Imagine being stuck between two completely different worlds! The outside world - where your family and friends are breaking up from school and work to enjoy their festive break and celebrations - and the one behind the big wall where there’s a job to complete, people who require your care, and violence and danger surfacing like any other day of the year.
As with every other 24hr, 365-day service provided on His Majesty’s Service, Christmas is a huge balancing act of work and squeezing in the festive period with your loved ones. In the Prison Service, your demanding 12-hour shift requires you to be constantly on the move and talking down those in your care. You get home to your family who have enjoyed a day of festive delights and a crisp winter walk. They sit snuggly in front of the fire ready to watch a film and all you want to do is take off your boots and enjoy silence.
It's a hard balance
I have always said I have 2 families - my wife and kids at home and then my (sometimes dysfunctional) work family. I have worked long shifts the last 4 Christmas Days and over this time it has become a Christmas Day tradition, with my team of 10 on House Block 1, to sit down and enjoy the delights of our annual homemade Christmas Day curry, naan bread and rice followed by some cake - all made by the staff the night before.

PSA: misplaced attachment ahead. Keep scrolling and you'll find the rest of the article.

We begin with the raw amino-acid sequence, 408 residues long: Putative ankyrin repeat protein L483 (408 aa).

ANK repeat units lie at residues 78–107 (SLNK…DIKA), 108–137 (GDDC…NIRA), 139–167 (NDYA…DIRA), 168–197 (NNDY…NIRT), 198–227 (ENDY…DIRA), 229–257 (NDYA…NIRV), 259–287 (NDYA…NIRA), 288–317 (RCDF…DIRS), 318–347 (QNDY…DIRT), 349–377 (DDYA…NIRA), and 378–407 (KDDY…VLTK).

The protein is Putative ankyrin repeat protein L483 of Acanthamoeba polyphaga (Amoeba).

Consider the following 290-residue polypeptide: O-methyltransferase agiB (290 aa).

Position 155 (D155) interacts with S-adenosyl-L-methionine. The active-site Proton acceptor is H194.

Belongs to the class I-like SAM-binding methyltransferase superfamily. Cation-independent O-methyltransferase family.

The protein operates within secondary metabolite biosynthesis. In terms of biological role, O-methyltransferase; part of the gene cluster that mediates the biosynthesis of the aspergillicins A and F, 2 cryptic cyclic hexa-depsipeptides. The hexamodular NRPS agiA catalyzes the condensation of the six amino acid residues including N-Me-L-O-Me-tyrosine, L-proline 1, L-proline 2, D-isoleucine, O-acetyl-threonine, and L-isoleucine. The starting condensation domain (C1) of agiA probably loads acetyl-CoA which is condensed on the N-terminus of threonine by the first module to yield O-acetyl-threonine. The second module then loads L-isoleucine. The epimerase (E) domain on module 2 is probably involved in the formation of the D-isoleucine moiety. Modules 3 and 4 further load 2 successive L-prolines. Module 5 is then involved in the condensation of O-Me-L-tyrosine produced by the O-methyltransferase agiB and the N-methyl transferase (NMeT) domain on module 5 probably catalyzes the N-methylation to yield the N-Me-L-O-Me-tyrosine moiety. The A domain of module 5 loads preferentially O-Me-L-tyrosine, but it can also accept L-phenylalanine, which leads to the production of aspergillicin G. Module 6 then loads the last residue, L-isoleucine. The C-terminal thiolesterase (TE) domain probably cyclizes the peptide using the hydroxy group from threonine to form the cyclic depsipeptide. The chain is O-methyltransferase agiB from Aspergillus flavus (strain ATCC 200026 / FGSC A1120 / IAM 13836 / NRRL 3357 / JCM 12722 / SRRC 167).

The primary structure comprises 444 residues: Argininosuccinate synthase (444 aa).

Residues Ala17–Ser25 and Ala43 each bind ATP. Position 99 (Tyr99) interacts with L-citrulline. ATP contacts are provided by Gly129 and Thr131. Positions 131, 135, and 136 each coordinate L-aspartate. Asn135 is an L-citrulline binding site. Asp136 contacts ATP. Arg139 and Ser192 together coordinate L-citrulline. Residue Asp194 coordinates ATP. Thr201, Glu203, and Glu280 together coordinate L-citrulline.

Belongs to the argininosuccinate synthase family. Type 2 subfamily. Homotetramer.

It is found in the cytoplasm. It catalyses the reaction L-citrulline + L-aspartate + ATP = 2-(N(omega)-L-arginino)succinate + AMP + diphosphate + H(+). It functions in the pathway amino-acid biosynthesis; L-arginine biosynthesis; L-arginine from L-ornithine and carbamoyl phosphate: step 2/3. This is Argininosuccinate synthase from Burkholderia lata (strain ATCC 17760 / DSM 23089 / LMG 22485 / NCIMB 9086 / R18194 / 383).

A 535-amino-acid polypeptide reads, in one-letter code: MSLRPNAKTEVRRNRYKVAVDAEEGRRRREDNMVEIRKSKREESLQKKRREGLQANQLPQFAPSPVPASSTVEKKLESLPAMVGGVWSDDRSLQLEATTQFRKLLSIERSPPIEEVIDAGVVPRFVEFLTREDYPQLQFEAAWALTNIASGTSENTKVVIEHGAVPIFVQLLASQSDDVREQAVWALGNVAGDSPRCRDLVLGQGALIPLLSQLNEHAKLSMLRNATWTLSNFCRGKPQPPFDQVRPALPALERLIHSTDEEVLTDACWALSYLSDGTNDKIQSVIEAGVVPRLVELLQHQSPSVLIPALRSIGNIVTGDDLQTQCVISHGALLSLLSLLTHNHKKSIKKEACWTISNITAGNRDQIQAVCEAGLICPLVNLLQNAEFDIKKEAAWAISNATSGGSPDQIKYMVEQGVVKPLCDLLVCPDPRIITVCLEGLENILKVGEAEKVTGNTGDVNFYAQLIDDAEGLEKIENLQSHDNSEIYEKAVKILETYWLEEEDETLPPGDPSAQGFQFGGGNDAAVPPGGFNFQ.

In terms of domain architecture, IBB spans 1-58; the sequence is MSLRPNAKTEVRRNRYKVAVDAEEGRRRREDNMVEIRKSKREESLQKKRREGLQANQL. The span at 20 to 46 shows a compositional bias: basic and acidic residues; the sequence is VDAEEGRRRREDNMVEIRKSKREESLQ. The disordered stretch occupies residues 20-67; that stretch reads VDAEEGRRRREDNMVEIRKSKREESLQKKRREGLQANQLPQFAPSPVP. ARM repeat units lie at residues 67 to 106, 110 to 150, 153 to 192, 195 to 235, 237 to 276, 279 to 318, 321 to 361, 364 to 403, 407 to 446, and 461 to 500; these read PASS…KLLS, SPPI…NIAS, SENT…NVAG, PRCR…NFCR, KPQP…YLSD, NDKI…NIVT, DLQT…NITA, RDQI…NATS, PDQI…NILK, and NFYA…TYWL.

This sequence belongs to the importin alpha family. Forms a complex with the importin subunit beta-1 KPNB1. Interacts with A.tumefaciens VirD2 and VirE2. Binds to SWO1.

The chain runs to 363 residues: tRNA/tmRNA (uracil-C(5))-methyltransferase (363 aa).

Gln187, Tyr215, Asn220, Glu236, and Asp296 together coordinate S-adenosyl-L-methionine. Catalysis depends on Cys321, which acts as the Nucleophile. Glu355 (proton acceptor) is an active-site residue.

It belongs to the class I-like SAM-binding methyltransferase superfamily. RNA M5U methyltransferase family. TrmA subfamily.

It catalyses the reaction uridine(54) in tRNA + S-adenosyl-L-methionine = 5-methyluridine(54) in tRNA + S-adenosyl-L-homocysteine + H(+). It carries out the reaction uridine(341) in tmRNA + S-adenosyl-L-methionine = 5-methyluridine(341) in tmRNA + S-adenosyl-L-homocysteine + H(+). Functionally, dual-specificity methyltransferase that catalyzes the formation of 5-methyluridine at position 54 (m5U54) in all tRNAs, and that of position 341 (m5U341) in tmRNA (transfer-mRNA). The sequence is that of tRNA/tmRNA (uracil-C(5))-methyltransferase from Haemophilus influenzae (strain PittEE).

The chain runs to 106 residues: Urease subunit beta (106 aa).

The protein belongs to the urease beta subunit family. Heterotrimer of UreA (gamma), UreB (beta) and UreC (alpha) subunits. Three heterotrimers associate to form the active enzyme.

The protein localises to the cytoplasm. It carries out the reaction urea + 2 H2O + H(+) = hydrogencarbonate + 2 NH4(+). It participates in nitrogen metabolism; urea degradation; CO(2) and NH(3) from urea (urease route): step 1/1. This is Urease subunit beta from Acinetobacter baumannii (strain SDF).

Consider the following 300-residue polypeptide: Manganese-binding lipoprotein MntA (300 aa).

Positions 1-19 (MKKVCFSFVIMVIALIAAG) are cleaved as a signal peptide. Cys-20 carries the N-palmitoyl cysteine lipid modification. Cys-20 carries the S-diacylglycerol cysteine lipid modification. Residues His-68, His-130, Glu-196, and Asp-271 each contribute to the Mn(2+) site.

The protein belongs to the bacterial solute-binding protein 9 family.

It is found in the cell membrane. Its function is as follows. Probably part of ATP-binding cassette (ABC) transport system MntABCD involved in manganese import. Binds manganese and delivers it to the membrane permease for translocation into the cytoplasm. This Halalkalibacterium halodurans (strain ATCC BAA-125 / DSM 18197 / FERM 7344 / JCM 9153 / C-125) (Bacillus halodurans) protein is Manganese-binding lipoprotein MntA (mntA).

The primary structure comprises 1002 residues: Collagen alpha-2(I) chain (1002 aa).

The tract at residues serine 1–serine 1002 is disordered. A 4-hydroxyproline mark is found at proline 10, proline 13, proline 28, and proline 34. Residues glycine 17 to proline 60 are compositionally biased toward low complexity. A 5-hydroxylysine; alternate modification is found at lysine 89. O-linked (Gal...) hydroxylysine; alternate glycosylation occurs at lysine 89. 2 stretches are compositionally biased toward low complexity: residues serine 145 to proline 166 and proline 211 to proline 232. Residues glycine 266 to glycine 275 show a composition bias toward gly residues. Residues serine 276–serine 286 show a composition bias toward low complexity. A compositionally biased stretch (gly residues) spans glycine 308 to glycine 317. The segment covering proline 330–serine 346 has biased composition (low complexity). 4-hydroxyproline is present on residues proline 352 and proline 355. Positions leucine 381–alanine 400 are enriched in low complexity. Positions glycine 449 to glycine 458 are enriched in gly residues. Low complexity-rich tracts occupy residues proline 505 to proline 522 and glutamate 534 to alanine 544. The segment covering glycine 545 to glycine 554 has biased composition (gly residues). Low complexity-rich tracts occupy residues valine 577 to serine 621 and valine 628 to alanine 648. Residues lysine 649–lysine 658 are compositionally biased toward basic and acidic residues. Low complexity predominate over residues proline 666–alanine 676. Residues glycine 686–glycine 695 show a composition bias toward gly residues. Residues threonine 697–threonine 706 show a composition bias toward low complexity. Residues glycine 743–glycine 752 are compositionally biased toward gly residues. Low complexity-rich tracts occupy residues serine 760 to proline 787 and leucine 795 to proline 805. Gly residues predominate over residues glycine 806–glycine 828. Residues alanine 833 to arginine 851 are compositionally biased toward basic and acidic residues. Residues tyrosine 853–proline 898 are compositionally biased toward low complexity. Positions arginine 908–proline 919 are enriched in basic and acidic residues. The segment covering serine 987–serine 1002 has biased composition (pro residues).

As the team get on with serving our residents meals at about 11.30, I go to the houseblock communal area and piece together a range of differently levelled tables with plastic chairs placed around (making sure it’s as close to a traditional Christmassy setting as I can). I reheat the curry and rice in the microwave and dish it up into polystyrene containers with plastic cutlery. We’re then ready for ‘lock up’ when we all come together and sit down for our dysfunctional family Christmas Dinner curry. We start planning for this at the end of November – it’s become such a huge tradition for us.
A hurried Facetime with the kids
This meal quickly gets shovelled down around our makeshift festive tables before we rush outside to our cars to have a quick face time with the kids and make sure they are enjoying their day. Bolting back in, we deliver the afternoon service with the objective of everyone remaining safe and we are ready to finish on time.
It's a difficult day for those in our care. It’s a difficult day for the staff who are away from their loved ones. It’s a difficult day! But the togetherness and that family mentality amongst our colleagues is incredible......
What’s your ‘working Christmas’?
Working Christmas? Homemade curry, terrible cracker jokes and the drive to deliver our duty until the Christmas shift is done. The brave men and women on my team who make it an amazing day.
A big shout out to colleagues AND their families on Christmas Day
In 10 years, I’ve worked 6 Christmas Days. My upmost respect goes to those in services that require them to be in work on Christmas Day and how they can still deliver an incredible service on a day where Britain, for the majority, just stops.
My upmost respect also goes to the families of those Emergency Services personnel who say, "See you later" on Christmas Day morning but still make the best of their day rejigging their Christmas to allow for us.
For me and a lot of my colleagues, Christmas is a day where you realise you have 2 families - weird as it may sound, (and questionable at times)!